Above: Portrait of John Aubrey. Licensed under Public Domain via Wikimedia Commons.
The Aubrey Holes are a series of chalk pits that circle the inner bank of Stonehenge. They are named after John Aubrey, the seventeenth-century biographer and philosopher who first observed and noted them. The purpose of these pits is still a mystery, with a common theory being that they were used to support stones or posts. Later, they appear to have been used to bury cremated remains.
56 - the number of chalk pits (the Aubrey Holes) that form a circle inside the earth bank.
5m - the distance inside of Stonehenge's earth bank that the circle of pits was dug.
4-5 m - the distance between the holes (13-16 feet).
1666 - the year in which John Aubrey visited Stonehenge and observed a number of cavities in the ground.
5 - the number of cavities that Aubrey originally recorded. However, it is now believed that these were not actually the pits that would later bear his name.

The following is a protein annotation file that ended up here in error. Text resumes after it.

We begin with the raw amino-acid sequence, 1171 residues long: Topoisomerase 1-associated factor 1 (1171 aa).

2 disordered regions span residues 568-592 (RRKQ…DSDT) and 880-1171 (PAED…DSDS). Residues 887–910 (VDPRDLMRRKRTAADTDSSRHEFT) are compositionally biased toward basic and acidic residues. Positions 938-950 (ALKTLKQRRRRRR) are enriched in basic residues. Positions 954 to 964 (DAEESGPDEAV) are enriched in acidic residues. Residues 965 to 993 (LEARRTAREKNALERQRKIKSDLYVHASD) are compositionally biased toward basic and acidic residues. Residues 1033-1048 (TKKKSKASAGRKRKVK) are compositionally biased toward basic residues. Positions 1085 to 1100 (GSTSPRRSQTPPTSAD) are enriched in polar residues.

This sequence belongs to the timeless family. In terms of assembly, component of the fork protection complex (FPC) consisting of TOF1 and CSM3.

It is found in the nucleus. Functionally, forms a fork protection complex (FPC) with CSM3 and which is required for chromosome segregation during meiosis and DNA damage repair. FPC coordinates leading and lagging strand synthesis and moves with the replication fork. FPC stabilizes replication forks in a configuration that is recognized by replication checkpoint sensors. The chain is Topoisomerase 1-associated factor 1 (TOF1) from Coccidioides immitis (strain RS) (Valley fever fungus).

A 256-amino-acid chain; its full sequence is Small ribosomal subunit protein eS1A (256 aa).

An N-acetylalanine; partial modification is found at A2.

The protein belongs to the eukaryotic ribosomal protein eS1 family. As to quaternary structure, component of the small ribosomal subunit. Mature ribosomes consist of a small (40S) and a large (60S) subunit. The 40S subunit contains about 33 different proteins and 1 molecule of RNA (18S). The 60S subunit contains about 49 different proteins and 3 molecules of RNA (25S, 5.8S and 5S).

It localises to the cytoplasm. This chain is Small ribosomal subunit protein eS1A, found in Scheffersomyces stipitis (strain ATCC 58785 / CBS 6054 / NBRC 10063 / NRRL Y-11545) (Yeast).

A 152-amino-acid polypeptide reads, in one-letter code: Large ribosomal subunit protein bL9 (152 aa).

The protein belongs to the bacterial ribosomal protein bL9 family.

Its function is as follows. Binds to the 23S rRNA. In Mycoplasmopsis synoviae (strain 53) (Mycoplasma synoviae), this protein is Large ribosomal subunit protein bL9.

The Aubrey Holes were so named by Robert Newall, assistant to Colonel William Hawley, who discovered the pits during excavations in 1920.
253 - the number of years over which Aubrey's observations were overlooked, until excavations by the Hawley team in the 1920s.
32 - the number of pits excavated by the Hawley team in the 1920s.
25 - the number of pits excavated in 1920.
7 - the number of pits excavated in 1924.
0.76m - the average depth of the Aubrey Holes.
1.06m - the average diameter of the pits.
271.6m - the circumference of the circle formed by the pits.
25 - the number of pits found to have cremation remains placed into their upper (later) fills.
64 - the approximate number of cremations that have been found in and around the holes, mainly men, but also some women and children.
The remains found at Stonehenge make it the oldest and the largest known prehistoric cremation cemetery in Britain.
1935 - the year the cremated remains from Hawley's excavations were reburied, placed in an empty Aubrey Hole.
2008 - the year the cremated remains were re-excavated.
21 - the number of Aubrey Holes that remain unexcavated.
35 - the number of holes from which no reliable dating material has been recovered (the cremation remains found in the 25 were inserted much later).
© 2015 - Dave Fowler, History in Numbers.
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